This homage festival was April 8-10 at the Ventura County Fairgrounds in California. Photos and Words by Steve Kennedy.

Skull and Roses 4 returned to the Ventura Fairgrounds to kick off the 2022 festival season.  It was a solid rebound from a two-year Covid postponement and there was sense of rebirth, celebration and relief.

Skull and Roses is a celebration of the Grateful Dead.  A place for people of all generations, genders, and races.  Freaks and geeks can gather and imbibe in all the aspects of the culture.  With a rotating 360-degree stage, Grateful Dead music was able to be played continuously all day until the hard cut off at midnight.  Patrons can then roll out to shakedown street and do some shopping, jump in the drum circle, or catch one of many late-night jam bands crushing the overnight campgrounds.

It has been an interesting journey watching the growth of Chris Mitrovich’s vision of an all Grateful Dead festival evolve.  What started small with a community of die-hards has blossomed into a full throttle legit festival.  The headliners, including an original member of the Grateful Dead, are at the top of their game.  The rotating stage with a wall of sound backdrop was on point.  There is now a VIP section complete with a bar and bathrooms.  The backstage area now has privacy tents for the bands, small grandstands for hanging out and a media tent.  The infield is packed full of heads, thick from front to back, dancing in the dirt.   With all growth, the festival still maintains a sense of freedom for the community to govern itself, and it works.

From the video channel of grunzy

Am I going to review every band?  No.  A few of my highlights were Steely Dead, Pink Talking Fish, and Brown Eyed Women.  Did DSO blow out the playing of 4/8/72 (Wembly Pool) 50 years to the day later?  YES!  Was there disappointment?  Yes, because of technical difficulties Otiel & Friends, the Saturday night headliner, had their set cut drastically short when they ran into the mandated hard cut-off at midnight.   Many were disappointed after a long wait and much anticipation for Otiel’s set.  Did the presence of Phil Lesh dropping absolute bombs make things feel all is right in the world?  Hell yeah!

Oteil and Friends Setlist

King Solomon’s Marbles
Water in the Desert (with Alecia ??? on vocals)
That’s What Love Will Make You Do (Little Milton cover)
Like a Road
Midnight Moonlight
Palm Sunday


Phil Lesh and Friends Setlist:

Mississippi Half-Step Uptown Toodeloo
(>) Franklin’s Tower

Iko Iko (Sugar Boy and His Cane Cutters cover)

St. Stephen
(>) King Solomon’s Marbles

West L.A. Fadeaway

Crazy Fingers
(>) Viola Lee Blues (Cannon’s Jug Stompers cover)
(>) Not Fade Away (The Crickets cover)

Help on the Way
(>) Slipknot!

Standing on the Moon
(>) Uncle John’s Band

From the video channel of Ted Silverman

Another highlight:  The Dusty Strings Exhibit.  This exhibit featured instruments played by the original members of the Grateful Dead.  The instruments included Phil Lesh’s “mission control” bass and Jerry Garcia’s “Alligator” ’55 Fender Stratocaster used during the Dead’s historic 1972 European Tour.  The collection is stunning and was a historic monument to the legacy of the Grateful Dead’s tools.  Anyone who enjoyed walking the exhibit had to feel a sense of awe at the amount of music the instruments have created.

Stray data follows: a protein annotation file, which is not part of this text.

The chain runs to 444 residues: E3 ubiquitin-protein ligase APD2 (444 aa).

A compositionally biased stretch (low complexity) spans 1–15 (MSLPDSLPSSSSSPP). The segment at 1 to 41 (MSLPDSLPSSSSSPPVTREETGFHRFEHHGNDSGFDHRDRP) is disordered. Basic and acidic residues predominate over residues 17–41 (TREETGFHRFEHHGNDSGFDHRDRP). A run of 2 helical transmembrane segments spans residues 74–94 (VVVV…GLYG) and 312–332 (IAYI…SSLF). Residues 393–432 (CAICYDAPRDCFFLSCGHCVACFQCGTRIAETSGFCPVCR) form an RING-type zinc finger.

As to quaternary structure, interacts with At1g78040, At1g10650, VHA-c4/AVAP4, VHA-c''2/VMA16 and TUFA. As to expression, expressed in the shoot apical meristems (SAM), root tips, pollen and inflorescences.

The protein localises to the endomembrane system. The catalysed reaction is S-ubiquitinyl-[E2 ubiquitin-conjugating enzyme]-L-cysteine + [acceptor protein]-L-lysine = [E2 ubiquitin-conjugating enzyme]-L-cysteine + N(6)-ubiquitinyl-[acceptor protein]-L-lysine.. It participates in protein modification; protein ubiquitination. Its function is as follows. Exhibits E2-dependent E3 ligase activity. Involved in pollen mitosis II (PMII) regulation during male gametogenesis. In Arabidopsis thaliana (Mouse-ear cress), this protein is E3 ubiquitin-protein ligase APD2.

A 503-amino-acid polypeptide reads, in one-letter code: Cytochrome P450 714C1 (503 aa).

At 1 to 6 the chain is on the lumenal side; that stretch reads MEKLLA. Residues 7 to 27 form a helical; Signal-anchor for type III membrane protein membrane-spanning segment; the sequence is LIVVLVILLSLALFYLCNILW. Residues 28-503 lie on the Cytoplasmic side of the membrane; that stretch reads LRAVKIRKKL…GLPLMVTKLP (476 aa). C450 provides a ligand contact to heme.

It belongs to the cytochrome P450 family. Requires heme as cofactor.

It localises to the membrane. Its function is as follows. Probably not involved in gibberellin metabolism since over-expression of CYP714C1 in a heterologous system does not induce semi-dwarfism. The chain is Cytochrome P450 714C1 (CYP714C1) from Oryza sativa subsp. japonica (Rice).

Keller Williams Setlist

Bertha (>)
Friend of the Devil(>)
Mr. Charlie (> ‘Bertha’ reprise)
Cold Rain and Snow (Obray Ramsey cover) (>)
Cumberland Blues (>)
Eyes of the World (>)
Scarlet Begonias (>)
Feel Like a Stranger (>)
Sugaree (>)
Shakedown Street

If you love or are curious about the Dead, this is your place.  To fathom a scene like this 27 years after Jerry’s death is mind-blowing.  There is not any other band that has cover bands from all over the country playing their music at this magnitude.  It’s a scene that is not only surviving but thriving.   Many of the Grateful Dead’s crew, people who worked and toured with the Dead, were there.   Dennis McNally, Rosie McGee, Susan Millman, and BIG Steve were all present.  This gives further testimony to the foundation of the community.  There were also many representing the next generation.  Kids experiencing their first festival, learning the music, and feeling a part of the culture.

Was the festival perfect?  Maybe not.  Maybe there could be more room by opening up the racetrack?  Maybe there could be more access from the campgrounds to the music venue?  Maybe there could be a designated area for chairs, separate from the dancing area?   But what does Skull and Roses get right?  Inclusiveness.  I really felt there was something there for every Deadhead.  The festival organizers do an excellent job of making folks feel part of something big, something fun and something that is special.  This year had an extra special vibe.  It signaled a movement forward together, as we move through the pandemic into the future.  From tapers, videographers and photographers, artists and dancers, sound and light guys, partiers and wharf rats, the tribe is resilient and continues to prove that without love in a dream, it will never come true.

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